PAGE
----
The major indoor air pollutants that lower the quality of the air are about the same in everyone’s home. The extent of their effect in the air quality depends largely on the way we choose to address issues within the home. Some of the very things we do to make our living space better are often the most harmful.
From the time most people are very young, they are taught the value of cleanliness. Mothers clean counters, floors, furniture, bathrooms, and bedrooms on a regular basis to kill “germs” and make the house a better place to live. The clean home has always been something homemakers aspire to.
At what price a home is kept clean is a cause for concern more today than ever before because we are learning that many of the things we have been doing to keep families healthy are doing just the opposite.
Pollutants We Can and Can’t Change
Commercial cleaning products are one of the largest contributors to poor air quality. Off gases from chemicals provide a large number of VOCs in the home. Many of these are from cleaning solvents, but they also are in nail polish, aerosol sprays, paints, and almost every manmade product in our daily lives.
Plastics constitute another problem area because of their varied compositions. Shower curtains and plastic children’s toys put off VOCs, too. There has long been a concern that plastic plates and other containers were not safe for use in microwaves because the high heat can cause a chemical reaction and impart impurities into the food and the air.
Gases are another problem inside all kinds of buildings. Radon has been known to be a threat for many years, and carbon monoxide is prevalent in closed areas where people use up the oxygen in the air.
A carbon monoxide detector will cost around $300, and if you decide to check indoor air quality to include VOCs, the price escalates above $2,000. It is often less expensive just to have a technician test your air quality.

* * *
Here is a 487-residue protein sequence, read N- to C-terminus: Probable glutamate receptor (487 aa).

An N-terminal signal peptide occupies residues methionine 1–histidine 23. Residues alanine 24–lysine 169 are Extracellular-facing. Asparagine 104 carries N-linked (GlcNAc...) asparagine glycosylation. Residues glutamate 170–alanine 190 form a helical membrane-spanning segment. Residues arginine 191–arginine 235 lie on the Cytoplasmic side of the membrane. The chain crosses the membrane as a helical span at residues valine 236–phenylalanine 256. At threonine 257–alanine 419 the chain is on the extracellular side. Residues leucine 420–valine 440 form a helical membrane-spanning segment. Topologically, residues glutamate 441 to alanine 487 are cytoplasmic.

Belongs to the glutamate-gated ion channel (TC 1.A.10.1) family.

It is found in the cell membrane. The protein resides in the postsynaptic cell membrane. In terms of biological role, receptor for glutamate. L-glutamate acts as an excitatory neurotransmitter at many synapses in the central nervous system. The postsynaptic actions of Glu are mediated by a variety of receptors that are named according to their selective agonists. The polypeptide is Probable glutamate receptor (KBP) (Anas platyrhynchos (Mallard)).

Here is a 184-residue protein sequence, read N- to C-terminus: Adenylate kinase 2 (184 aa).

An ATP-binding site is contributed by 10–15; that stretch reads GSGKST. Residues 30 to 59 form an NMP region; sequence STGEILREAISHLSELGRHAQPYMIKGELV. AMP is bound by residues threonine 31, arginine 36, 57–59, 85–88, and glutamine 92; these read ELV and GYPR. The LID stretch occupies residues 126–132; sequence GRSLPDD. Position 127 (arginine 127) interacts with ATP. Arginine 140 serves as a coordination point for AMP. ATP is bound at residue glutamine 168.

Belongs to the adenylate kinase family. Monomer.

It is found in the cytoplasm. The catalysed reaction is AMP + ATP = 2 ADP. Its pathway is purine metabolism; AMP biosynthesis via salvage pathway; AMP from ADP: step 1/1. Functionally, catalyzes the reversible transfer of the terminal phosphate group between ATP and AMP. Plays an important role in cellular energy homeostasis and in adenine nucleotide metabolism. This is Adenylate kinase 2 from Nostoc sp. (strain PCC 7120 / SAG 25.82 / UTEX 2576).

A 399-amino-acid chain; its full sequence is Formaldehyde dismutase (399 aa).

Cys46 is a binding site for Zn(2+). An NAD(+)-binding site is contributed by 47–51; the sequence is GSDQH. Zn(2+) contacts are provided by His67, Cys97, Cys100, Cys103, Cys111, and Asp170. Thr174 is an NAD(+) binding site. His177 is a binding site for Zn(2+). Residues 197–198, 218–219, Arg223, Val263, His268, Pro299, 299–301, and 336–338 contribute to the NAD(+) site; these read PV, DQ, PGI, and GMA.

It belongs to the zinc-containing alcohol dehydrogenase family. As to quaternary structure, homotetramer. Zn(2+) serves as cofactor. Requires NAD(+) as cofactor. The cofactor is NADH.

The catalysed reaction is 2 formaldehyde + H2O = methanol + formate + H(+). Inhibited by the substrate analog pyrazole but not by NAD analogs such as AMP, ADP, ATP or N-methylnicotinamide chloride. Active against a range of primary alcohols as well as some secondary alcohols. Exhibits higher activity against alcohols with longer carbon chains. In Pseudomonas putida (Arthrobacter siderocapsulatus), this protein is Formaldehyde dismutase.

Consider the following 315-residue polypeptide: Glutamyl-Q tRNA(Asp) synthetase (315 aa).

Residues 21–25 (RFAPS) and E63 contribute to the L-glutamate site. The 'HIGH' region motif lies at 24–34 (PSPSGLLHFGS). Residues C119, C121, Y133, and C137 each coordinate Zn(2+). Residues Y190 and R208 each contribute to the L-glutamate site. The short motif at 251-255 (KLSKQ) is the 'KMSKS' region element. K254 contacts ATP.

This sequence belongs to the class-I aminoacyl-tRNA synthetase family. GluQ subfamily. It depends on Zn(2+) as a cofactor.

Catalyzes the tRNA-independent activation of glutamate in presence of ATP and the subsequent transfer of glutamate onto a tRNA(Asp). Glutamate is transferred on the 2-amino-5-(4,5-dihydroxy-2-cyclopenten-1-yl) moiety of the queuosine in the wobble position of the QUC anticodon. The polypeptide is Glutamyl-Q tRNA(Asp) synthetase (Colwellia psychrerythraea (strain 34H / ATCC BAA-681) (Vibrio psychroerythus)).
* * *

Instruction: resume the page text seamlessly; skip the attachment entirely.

Cars, furniture, and other items brand new from the manufacturer also contribute to the release of VOCs into the air we breathe. Biological items are not free of their dangers either. Dust and mold occur naturally, just as pet dander does, and they certainly contribute negatively to the air quality within the home.
Physical items are represented by anything that has mass, and they also can give off enough gas to cause quality problems in the home’s atmosphere. Most notably among them are lead and mercury.
As you can see, air is affected by many different sources both manmade and natural. Many of them are items we are exposed to just about every day. Biological items that exist naturally, natural and manmade gases that we don’t even realize are there, chemicals that are tainted but have a pleasing smell, and the physical objects that also give off emissions all make the home a dangerous place to be if nothing is done to remove these threats.
Reducing our exposure as much as possible is one positive move by using fewer products that emit VOCs along with using an air purifier to help reduce the allergens and contaminants that are already there.